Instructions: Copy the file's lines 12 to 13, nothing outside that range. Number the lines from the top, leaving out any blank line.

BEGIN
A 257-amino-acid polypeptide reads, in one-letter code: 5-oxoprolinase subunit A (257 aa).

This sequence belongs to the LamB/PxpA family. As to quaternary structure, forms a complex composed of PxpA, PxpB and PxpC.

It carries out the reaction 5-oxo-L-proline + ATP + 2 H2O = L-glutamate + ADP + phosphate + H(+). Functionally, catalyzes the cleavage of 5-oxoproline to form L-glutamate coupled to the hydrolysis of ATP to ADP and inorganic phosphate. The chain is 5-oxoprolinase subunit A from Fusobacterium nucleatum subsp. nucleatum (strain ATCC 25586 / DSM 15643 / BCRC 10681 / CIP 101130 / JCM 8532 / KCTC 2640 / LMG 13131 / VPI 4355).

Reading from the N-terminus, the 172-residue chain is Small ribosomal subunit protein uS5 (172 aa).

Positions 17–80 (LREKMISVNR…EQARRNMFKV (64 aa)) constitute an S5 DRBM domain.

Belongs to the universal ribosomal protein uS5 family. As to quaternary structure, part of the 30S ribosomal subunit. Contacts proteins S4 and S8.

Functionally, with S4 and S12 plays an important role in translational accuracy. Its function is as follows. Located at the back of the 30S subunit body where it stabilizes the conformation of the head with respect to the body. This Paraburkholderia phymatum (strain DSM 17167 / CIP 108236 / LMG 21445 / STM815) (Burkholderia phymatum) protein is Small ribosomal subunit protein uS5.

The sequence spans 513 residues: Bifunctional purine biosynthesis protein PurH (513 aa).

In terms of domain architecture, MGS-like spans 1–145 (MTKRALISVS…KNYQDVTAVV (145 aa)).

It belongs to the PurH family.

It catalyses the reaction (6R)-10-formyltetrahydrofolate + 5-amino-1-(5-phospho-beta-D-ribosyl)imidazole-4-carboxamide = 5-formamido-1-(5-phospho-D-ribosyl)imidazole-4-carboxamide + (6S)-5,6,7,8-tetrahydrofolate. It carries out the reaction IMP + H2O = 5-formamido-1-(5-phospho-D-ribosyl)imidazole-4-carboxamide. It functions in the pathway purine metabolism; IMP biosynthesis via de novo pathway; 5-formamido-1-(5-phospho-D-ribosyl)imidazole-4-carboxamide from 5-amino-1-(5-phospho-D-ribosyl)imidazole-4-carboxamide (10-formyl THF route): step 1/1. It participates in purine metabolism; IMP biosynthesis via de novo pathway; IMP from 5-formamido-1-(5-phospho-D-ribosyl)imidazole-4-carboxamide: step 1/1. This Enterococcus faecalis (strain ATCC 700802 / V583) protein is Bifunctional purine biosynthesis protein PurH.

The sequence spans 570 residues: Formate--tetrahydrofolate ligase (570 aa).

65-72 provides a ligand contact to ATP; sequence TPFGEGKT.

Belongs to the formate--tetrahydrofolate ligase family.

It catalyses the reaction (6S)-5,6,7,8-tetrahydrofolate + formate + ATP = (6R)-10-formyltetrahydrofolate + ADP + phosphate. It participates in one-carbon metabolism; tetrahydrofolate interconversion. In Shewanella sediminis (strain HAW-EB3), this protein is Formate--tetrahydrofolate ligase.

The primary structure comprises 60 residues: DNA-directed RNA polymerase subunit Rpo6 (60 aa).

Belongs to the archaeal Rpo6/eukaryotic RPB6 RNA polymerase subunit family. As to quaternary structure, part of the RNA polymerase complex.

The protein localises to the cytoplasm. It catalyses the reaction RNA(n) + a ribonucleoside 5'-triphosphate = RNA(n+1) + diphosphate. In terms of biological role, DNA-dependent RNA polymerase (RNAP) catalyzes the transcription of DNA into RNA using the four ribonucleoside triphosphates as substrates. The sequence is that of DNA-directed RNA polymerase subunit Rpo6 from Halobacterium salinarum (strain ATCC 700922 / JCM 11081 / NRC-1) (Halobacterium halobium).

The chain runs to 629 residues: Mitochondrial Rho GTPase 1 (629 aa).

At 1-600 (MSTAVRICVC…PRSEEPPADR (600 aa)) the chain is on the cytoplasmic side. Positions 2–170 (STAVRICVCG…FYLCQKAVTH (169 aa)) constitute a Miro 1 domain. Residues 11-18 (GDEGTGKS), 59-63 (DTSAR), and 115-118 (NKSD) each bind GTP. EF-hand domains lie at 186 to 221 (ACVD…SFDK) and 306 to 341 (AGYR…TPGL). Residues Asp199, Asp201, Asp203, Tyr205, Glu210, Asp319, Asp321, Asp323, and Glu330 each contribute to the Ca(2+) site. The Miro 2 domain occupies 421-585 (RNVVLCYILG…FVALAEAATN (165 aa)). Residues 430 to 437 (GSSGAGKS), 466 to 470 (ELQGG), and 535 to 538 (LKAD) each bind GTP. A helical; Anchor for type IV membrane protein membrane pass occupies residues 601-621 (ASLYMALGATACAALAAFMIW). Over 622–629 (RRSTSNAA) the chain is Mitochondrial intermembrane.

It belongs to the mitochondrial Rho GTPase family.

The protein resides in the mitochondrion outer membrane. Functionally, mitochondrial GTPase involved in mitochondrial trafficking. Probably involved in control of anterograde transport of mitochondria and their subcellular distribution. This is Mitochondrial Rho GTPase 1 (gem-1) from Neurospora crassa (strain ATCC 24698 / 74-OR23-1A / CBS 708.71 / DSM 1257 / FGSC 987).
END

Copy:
The sequence spans 570 residues: Formate--tetrahydrofolate ligase (570 aa).

65-72 provides a ligand contact to ATP; sequence TPFGEGKT.